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IAR takes part in bird protection camp in Malta

As in previous years, in mid-September IAR will take part in the monitoring of illegal birdshooting in Malta and the recording of bird migration data. Operations are once again being led by the Committee Against Bird Slaughter (CABS) which is sending 24 'Bird Guards' to a bird protection camp on the island. Their mission is to record numbers of migrating birds and to report breaches of hunting regulations to the Maltese police headquarters.

The two groups have welcomed the Maltese government’s decision to ban hunting after 1500 hrs over the period of the camp from 15 to 30 September. This important ruling led to a marked decrease in the amount of illegal bird shooting last year. It is hoped that the presence of the bird guards on the ground, equipped with video cameras and high quality optics, will further reduce the shooting of protected species such as honey buzzards, harriers and falcons.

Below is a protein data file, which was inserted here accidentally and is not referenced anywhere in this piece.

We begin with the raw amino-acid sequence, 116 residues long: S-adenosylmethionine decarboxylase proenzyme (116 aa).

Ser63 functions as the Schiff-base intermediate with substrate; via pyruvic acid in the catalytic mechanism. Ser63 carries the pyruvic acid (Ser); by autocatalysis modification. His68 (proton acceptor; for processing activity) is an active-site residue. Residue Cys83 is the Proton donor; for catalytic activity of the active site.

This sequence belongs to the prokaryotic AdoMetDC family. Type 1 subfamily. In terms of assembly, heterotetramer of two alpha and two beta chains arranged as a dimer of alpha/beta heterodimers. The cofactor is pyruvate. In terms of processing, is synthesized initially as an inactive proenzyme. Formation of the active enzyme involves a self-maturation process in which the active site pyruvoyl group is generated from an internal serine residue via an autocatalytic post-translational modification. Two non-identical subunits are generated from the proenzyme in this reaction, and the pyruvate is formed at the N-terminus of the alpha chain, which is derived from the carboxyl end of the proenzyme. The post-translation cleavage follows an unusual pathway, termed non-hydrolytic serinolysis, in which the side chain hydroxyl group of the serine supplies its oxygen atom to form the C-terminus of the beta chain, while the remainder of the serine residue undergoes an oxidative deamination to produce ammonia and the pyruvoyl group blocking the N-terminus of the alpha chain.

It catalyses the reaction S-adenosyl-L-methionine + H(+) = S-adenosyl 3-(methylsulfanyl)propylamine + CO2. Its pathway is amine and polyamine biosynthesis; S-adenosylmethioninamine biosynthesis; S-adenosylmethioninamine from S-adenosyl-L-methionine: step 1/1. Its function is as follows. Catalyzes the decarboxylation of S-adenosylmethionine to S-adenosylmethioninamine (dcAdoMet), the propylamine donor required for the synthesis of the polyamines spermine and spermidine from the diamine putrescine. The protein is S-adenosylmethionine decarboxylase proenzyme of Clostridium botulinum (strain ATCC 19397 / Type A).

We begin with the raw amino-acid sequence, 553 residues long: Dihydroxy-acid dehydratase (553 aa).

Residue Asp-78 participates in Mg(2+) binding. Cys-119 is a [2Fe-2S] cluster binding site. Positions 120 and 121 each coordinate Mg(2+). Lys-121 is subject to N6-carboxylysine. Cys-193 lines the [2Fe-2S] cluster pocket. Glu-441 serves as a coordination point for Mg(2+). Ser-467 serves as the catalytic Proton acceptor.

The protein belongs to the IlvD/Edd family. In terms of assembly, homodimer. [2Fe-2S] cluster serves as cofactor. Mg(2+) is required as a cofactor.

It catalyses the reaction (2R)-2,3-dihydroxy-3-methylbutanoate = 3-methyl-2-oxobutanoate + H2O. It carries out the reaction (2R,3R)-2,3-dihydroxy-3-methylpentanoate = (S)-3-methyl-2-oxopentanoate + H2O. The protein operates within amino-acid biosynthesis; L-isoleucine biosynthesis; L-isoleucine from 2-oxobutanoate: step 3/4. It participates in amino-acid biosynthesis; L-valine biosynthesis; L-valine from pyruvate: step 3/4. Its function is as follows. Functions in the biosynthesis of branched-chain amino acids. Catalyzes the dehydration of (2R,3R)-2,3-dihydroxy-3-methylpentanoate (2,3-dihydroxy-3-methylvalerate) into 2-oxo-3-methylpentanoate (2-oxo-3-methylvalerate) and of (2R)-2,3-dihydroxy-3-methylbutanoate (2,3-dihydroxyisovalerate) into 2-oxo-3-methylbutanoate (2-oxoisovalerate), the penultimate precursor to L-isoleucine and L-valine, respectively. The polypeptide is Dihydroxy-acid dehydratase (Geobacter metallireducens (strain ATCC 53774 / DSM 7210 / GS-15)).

The CABS team members will be clearly distinguishable from casual tourists by their jackets and T-shirts with ‘CABS Bird Guard’ printed in bold yellow letters on the back. In addition to their monitoring and recording operations by day, additional patrols will be mounted at night to locate illegal quail and turtle dove electronic decoy devices. Last year more than 300 devices, including cables, car batteries, timers and loudspeakers were located and reported to the Maltese police.

The operation will be financed exclusively by donations from German foundations and individuals. The participants are ornithologists from Germany, Hawaii (USA), Italy, Poland and the UK. They include conservationists from the German federal state of Brandenburg who are working to protect the small surviving population of lesser spotted eagles there. Its plight was highlighted by the shooting down of the young eagle Sigmar over Malta last autumn. The bird was initially cared for by Max Farrugia at IAR's bird hospital before being flown back to Germany by Air Malta. Sadly, in spite of intensive care and several operations the young eagle subsequently died of his injuries.

Alan Knight, CEO of IAR, says: “It is a tragedy to lose a single rare bird to illegal shooting. IAR is delighted to be collaborating with CABS once again and we’re certain the camp will send another strong message out to illegal shooters that their criminal activity will not be tolerated and will not go undetected.”

A daily operational blog with photos and information from the bird camp will be online from 14 September at